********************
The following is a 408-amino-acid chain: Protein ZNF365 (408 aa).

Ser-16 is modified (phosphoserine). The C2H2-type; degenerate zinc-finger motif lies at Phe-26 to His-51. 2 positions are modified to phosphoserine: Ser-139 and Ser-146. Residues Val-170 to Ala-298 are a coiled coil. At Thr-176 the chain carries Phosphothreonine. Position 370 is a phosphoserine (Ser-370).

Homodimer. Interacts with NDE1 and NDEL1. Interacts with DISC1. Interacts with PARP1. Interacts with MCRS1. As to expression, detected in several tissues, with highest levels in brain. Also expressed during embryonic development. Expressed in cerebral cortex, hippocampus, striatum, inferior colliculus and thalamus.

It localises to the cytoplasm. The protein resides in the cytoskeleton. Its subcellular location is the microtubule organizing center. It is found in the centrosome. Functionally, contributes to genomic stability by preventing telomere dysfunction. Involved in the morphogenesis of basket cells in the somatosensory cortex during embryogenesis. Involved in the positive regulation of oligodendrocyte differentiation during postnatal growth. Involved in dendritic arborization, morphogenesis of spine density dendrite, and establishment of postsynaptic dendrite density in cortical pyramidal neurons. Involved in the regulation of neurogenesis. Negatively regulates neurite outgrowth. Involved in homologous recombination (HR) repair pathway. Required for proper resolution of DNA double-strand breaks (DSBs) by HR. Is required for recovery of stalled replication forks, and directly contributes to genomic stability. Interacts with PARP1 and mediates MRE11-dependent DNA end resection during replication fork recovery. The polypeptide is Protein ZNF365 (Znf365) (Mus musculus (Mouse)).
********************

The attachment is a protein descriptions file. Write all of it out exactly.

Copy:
The following is a 408-amino-acid chain: Protein ZNF365 (408 aa).

Ser-16 is modified (phosphoserine). The C2H2-type; degenerate zinc-finger motif lies at Phe-26 to His-51. 2 positions are modified to phosphoserine: Ser-139 and Ser-146. Residues Val-170 to Ala-298 are a coiled coil. At Thr-176 the chain carries Phosphothreonine. Position 370 is a phosphoserine (Ser-370).

Homodimer. Interacts with NDE1 and NDEL1. Interacts with DISC1. Interacts with PARP1. Interacts with MCRS1. As to expression, detected in several tissues, with highest levels in brain. Also expressed during embryonic development. Expressed in cerebral cortex, hippocampus, striatum, inferior colliculus and thalamus.

It localises to the cytoplasm. The protein resides in the cytoskeleton. Its subcellular location is the microtubule organizing center. It is found in the centrosome. Functionally, contributes to genomic stability by preventing telomere dysfunction. Involved in the morphogenesis of basket cells in the somatosensory cortex during embryogenesis. Involved in the positive regulation of oligodendrocyte differentiation during postnatal growth. Involved in dendritic arborization, morphogenesis of spine density dendrite, and establishment of postsynaptic dendrite density in cortical pyramidal neurons. Involved in the regulation of neurogenesis. Negatively regulates neurite outgrowth. Involved in homologous recombination (HR) repair pathway. Required for proper resolution of DNA double-strand breaks (DSBs) by HR. Is required for recovery of stalled replication forks, and directly contributes to genomic stability. Interacts with PARP1 and mediates MRE11-dependent DNA end resection during replication fork recovery. The polypeptide is Protein ZNF365 (Znf365) (Mus musculus (Mouse)).